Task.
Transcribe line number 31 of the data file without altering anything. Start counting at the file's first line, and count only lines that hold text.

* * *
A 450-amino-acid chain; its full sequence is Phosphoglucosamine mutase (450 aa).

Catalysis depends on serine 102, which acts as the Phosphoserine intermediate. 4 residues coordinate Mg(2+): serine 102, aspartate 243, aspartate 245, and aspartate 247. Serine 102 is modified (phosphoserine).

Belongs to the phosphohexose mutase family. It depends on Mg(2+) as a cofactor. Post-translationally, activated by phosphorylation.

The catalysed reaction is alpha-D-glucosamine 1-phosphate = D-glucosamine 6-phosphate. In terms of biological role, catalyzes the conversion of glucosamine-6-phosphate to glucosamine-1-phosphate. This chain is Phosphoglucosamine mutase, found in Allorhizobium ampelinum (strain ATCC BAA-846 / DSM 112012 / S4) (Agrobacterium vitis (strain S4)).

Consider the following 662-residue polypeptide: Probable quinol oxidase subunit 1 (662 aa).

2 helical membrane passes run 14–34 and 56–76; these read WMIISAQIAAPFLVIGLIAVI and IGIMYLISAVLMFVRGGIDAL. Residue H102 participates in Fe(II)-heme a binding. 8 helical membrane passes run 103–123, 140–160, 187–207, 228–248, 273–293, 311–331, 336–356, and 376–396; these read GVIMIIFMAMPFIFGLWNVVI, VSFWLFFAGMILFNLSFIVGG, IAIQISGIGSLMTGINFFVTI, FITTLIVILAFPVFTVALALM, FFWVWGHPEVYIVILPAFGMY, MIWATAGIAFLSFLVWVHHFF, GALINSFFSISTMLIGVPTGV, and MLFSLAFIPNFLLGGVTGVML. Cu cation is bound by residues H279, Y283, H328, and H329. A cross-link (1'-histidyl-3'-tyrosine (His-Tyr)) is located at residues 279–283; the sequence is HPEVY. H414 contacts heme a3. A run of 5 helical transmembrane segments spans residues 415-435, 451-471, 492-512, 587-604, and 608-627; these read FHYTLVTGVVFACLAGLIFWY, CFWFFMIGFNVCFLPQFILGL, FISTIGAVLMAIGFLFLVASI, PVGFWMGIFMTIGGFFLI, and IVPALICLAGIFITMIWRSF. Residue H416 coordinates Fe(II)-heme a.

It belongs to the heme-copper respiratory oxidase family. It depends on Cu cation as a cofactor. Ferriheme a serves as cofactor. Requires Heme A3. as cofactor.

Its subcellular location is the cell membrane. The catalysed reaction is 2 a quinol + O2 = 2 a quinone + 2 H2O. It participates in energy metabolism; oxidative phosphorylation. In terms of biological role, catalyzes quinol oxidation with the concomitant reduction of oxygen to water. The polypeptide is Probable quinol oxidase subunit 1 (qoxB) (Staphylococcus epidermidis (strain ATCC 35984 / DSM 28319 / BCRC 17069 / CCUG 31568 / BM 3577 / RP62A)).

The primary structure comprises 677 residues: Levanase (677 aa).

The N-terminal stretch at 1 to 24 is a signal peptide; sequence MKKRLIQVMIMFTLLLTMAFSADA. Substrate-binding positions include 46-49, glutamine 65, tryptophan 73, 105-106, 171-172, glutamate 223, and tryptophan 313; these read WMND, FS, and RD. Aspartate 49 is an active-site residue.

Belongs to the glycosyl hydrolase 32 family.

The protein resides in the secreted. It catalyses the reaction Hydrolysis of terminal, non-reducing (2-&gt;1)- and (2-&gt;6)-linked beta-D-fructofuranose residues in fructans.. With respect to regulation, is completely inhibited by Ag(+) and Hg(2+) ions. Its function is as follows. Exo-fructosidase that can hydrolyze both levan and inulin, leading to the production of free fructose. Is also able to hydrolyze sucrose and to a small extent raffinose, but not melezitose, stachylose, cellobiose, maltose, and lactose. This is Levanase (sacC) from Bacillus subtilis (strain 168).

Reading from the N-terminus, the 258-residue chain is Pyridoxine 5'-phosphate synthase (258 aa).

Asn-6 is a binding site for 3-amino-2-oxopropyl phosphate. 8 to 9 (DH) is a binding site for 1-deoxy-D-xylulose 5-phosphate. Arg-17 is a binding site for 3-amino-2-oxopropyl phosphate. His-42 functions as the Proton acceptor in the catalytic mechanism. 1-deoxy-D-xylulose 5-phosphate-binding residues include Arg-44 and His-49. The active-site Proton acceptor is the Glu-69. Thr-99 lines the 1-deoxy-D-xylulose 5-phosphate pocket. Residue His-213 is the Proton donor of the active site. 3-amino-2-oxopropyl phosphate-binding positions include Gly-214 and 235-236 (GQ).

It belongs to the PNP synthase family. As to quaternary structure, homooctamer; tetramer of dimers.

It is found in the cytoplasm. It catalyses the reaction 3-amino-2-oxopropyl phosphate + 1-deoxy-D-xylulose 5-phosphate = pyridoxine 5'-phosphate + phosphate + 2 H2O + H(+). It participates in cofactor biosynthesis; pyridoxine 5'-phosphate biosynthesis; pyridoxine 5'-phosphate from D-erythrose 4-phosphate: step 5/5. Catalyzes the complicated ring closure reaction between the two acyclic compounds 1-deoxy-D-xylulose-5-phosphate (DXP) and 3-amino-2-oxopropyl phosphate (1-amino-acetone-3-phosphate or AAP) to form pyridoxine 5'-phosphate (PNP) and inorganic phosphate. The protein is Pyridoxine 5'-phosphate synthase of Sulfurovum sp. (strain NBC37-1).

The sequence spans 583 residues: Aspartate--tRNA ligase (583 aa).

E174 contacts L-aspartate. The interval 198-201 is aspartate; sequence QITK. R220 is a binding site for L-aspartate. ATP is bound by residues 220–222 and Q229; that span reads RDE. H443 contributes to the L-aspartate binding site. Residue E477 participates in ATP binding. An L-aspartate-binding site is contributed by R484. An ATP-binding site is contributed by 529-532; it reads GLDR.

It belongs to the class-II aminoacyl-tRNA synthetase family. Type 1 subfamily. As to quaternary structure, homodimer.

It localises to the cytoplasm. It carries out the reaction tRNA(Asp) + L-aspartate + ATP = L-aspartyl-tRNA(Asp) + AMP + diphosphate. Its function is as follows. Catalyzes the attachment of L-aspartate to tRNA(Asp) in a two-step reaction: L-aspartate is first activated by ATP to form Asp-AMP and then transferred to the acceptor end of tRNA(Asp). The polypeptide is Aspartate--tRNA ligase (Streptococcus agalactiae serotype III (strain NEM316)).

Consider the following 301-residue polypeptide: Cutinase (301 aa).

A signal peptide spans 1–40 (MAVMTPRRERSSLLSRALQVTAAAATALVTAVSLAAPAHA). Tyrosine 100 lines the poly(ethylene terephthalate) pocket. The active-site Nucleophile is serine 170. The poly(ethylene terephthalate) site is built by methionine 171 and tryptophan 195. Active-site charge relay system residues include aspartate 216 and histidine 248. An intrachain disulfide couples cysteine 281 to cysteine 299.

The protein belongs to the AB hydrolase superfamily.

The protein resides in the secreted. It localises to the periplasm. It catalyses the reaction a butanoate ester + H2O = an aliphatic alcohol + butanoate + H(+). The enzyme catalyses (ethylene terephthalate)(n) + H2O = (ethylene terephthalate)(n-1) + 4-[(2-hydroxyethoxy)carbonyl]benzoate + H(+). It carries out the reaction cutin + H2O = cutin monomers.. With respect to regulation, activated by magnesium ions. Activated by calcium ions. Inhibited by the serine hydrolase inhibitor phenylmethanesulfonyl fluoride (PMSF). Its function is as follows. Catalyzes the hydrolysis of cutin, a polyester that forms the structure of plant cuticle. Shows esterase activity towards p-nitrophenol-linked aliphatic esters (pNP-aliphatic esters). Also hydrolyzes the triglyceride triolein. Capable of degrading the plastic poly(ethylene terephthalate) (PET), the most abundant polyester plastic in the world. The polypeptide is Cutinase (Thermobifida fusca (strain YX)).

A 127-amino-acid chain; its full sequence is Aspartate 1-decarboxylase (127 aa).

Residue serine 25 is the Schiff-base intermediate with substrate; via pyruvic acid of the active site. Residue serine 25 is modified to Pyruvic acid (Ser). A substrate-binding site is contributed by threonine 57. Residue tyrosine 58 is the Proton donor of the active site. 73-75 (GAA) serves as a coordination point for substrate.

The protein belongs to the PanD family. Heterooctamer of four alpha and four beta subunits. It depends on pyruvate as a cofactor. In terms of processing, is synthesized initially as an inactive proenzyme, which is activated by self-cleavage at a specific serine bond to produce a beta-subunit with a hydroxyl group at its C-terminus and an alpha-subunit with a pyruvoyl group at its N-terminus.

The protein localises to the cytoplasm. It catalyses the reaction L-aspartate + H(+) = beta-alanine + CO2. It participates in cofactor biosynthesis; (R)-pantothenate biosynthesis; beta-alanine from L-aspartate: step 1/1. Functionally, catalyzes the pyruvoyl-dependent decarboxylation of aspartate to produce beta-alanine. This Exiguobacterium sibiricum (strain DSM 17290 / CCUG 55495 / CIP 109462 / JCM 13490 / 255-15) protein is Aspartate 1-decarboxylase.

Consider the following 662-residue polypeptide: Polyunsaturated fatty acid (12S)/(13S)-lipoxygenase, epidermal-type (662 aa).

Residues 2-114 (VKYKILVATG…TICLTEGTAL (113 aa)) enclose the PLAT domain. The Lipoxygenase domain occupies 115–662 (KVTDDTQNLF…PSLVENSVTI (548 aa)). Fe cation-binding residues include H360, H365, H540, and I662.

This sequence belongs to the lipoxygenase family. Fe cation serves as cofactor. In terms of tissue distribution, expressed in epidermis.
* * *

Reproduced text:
This sequence belongs to the lipoxygenase family. Fe cation serves as cofactor. In terms of tissue distribution, expressed in epidermis.